WASHINGTON, D.C.—In October, the unemployment rate rose to 10.2 percent, the highest rate since April 1983.
The economy lost 190,000 non-farm jobs last month, bringing the total of jobs shed since the start of the recession to 7.3 million, Keith Hall, commissioner of the federal Bureau of Labor Statistics announced today.
Since the recession began, the number of unemployed workers has more than doubled to 15.7 million. In October, 5.6 million workers had been jobless for 27 weeks or more. There were 9.3 million people working part-time jobs in October who would have preferred full-time work. That number has also doubled since the start of the recession.
The Bureau of Labor Statistics reported that 808,000 people are neither working nor looking for work because they believe no jobs are available for them. That number is up from 484,000 last year.
Job losses have averaged 188,000 over the past three months, the commissioner reported. Though Hall pointed out that the declines are much smaller and less widespread than they were last fall and winter, some industries are still experiencing notable employment declines. In October, construction lost 62,000 jobs, manufacturing 61,000, and retail trade 40,000.
In construction, October job losses were concentrated among nonresidential specialty trades and heavy construction. Earlier in the recession, the residential components of construction accounted for the majority of the job losses in the industry, Hall noted.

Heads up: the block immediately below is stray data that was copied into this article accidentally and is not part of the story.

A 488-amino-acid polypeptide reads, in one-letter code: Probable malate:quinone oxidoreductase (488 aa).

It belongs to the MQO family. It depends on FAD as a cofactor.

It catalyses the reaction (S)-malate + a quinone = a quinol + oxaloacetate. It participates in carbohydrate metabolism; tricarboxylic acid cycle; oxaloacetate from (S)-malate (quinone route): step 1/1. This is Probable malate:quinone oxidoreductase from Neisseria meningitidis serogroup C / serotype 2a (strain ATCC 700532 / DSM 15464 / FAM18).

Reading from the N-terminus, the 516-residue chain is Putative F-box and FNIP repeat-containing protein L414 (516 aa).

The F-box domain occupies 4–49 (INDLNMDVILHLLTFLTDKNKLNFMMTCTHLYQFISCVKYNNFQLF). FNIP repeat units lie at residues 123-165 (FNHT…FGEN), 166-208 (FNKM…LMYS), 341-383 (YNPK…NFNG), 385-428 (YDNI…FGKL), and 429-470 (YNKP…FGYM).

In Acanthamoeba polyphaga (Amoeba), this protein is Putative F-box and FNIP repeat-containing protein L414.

In manufacturing, there were notable job cuts in machinery, nonmetallic minerals, computer products, and printing in October. Retail job losses were concentrated in sporting goods and book stores and in department stores. Earlier in the downturn, large job losses were spread across a wider range of retail industries, Hall said.
One of the few industries where employment continued to grow during the recession has been health care, which added 29,000 jobs in October.
Employment in temporary help services rose by 34,000 over the month, the first significant increase in that industry since the start of the recession in December 2007, Hall noted.
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